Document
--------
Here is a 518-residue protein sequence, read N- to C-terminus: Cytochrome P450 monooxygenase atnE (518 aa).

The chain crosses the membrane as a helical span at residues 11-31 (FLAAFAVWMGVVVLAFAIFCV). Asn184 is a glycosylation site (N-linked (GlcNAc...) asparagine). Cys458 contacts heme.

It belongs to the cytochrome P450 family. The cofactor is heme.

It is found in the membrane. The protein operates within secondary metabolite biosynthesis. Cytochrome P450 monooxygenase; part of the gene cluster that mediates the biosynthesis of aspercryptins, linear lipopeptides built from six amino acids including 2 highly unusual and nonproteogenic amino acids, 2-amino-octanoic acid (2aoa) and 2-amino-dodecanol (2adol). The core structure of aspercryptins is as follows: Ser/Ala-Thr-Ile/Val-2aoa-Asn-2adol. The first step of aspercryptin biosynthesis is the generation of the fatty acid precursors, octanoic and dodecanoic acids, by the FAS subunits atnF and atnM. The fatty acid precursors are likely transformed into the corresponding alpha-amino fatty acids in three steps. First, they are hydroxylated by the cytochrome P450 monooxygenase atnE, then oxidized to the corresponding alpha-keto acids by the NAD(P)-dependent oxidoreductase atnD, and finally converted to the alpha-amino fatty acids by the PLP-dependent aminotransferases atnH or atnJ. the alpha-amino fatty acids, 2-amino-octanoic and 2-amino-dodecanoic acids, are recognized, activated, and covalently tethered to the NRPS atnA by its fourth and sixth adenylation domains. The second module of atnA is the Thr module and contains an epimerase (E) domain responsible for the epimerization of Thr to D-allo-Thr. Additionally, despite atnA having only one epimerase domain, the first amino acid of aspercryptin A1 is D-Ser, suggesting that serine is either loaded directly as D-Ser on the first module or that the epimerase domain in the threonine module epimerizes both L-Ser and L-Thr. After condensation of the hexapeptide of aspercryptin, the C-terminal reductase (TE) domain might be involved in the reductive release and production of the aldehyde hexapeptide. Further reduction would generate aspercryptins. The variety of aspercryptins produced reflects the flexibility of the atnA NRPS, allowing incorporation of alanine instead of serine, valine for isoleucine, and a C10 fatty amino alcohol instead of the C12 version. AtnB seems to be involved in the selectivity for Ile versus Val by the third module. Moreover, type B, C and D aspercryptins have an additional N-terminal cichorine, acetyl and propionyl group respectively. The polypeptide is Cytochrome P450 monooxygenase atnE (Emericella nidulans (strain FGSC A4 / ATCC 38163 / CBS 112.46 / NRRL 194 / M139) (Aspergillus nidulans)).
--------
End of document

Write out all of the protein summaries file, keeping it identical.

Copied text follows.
Here is a 518-residue protein sequence, read N- to C-terminus: Cytochrome P450 monooxygenase atnE (518 aa).

The chain crosses the membrane as a helical span at residues 11-31 (FLAAFAVWMGVVVLAFAIFCV). Asn184 is a glycosylation site (N-linked (GlcNAc...) asparagine). Cys458 contacts heme.

It belongs to the cytochrome P450 family. The cofactor is heme.

It is found in the membrane. The protein operates within secondary metabolite biosynthesis. Cytochrome P450 monooxygenase; part of the gene cluster that mediates the biosynthesis of aspercryptins, linear lipopeptides built from six amino acids including 2 highly unusual and nonproteogenic amino acids, 2-amino-octanoic acid (2aoa) and 2-amino-dodecanol (2adol). The core structure of aspercryptins is as follows: Ser/Ala-Thr-Ile/Val-2aoa-Asn-2adol. The first step of aspercryptin biosynthesis is the generation of the fatty acid precursors, octanoic and dodecanoic acids, by the FAS subunits atnF and atnM. The fatty acid precursors are likely transformed into the corresponding alpha-amino fatty acids in three steps. First, they are hydroxylated by the cytochrome P450 monooxygenase atnE, then oxidized to the corresponding alpha-keto acids by the NAD(P)-dependent oxidoreductase atnD, and finally converted to the alpha-amino fatty acids by the PLP-dependent aminotransferases atnH or atnJ. the alpha-amino fatty acids, 2-amino-octanoic and 2-amino-dodecanoic acids, are recognized, activated, and covalently tethered to the NRPS atnA by its fourth and sixth adenylation domains. The second module of atnA is the Thr module and contains an epimerase (E) domain responsible for the epimerization of Thr to D-allo-Thr. Additionally, despite atnA having only one epimerase domain, the first amino acid of aspercryptin A1 is D-Ser, suggesting that serine is either loaded directly as D-Ser on the first module or that the epimerase domain in the threonine module epimerizes both L-Ser and L-Thr. After condensation of the hexapeptide of aspercryptin, the C-terminal reductase (TE) domain might be involved in the reductive release and production of the aldehyde hexapeptide. Further reduction would generate aspercryptins. The variety of aspercryptins produced reflects the flexibility of the atnA NRPS, allowing incorporation of alanine instead of serine, valine for isoleucine, and a C10 fatty amino alcohol instead of the C12 version. AtnB seems to be involved in the selectivity for Ile versus Val by the third module. Moreover, type B, C and D aspercryptins have an additional N-terminal cichorine, acetyl and propionyl group respectively. The polypeptide is Cytochrome P450 monooxygenase atnE (Emericella nidulans (strain FGSC A4 / ATCC 38163 / CBS 112.46 / NRRL 194 / M139) (Aspergillus nidulans)).